To: Brokers, Clients and Friends of TPAs
Caution: Disclosure of Commissions & Payments
From: SPBA Vice President Anne Lennan
Should health plans comply now with the Department of Labor proposed rules on the disclosure of health plan commissions?
In December 2007, the Department of Labor (DOL) released a proposed rule (§2550.408b-2) that requires plan service providers to disclose the compensation they will receive, directly or indirectly, and any conflicts of interest that may arise in connection with their services to an employee benefit plan. The new rules set forth the items that must be in writing and disclosed to the plan fiduciary (i.e., plan sponsor) before the contract or arrangement begins. Broker fees and commissions earned for placing fully insured business with an insurer are subject to the new disclosure rules.
The Society of Professional Benefit Administrators (SPBA) has decades of experience in working with Federal agencies and understanding the force of a proposed regulation. Often, the employee benefit community lives with a proposed regulation for many years before the final regulation is released (COBRA continuation of health care proposed rules are one example). The proposed rule expresses the intent of the Federal agency and the agency enforcers will always reference the proposed rule when confronting potential violators. Courts also give deference to proposed rules.
The strength of this disclosure proposed regulation is greater than most because it is clarifying the long-standing ERISA rules of prudent fiduciary responsibility. The spirit of ERISA has required detailed disclosure all along, with the goal of providing comprehensive and useful information to plan sponsors when entering service contracts. The proposed rule is not a new concept or a change in policy. The Department issued the proposed rule because they believed that service providers were not adhering to the existing spirit of ERISA disclosure rules. Given the increasing complexity of compensation arrangements, the Department believed a more explicit statement was needed.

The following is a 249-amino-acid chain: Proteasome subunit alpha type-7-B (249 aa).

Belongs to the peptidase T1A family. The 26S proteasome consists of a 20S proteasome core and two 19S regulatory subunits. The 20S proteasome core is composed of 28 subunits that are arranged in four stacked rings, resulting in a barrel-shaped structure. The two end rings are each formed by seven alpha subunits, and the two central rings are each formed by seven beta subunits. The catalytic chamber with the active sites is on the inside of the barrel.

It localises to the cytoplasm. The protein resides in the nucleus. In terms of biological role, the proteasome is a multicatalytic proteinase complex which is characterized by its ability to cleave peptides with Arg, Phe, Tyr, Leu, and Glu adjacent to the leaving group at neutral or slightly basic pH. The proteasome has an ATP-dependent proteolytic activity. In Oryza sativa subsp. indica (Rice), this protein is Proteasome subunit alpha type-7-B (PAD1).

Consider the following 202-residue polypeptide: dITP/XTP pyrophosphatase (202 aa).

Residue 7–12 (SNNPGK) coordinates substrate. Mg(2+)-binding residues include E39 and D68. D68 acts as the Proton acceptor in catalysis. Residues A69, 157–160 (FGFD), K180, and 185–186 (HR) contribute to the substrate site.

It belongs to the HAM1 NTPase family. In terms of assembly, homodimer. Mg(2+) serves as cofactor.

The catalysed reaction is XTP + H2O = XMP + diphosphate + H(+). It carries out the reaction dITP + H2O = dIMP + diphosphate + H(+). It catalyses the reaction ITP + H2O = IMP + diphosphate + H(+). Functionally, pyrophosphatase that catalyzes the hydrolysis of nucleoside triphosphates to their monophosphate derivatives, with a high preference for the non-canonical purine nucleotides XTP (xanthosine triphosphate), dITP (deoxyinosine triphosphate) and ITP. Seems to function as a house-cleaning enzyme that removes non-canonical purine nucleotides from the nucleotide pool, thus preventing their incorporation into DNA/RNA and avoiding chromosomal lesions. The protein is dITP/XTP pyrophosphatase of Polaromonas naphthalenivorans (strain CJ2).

Predicting when a final regulation will be released is risky business as agency bureaucracies are highly unreliable. Nonetheless, the Assistant Secretary of DOL's Employee Benefits Security Administration, Bradford Campbell, has given the disclosure rules priority and stated that the rules will be released by the end of 2008.
Whether the final rules are released shortly or not, all plan service providers should be making a good faith effort to adhere to the proposed rules. "The Labor Department will not tolerate service providers who fail to disclose fees or compensation arrangements that impact benefit plans," noted Bradford Campbell when commenting on a recent multi-million dollar ERISA violation fine imposed for failing to disclose fees paid to an insurance broker. Civil penalties for engaging in a prohibited transaction could go as high as 100 percent of the amount involved. We heard from the Chief of ERISA DOL Enforcement at our conference in April that DOL intends to pursue far more of their investigations as criminal offenses. Dismissing the force of a proposed regulation is flirting with financial and professional disaster.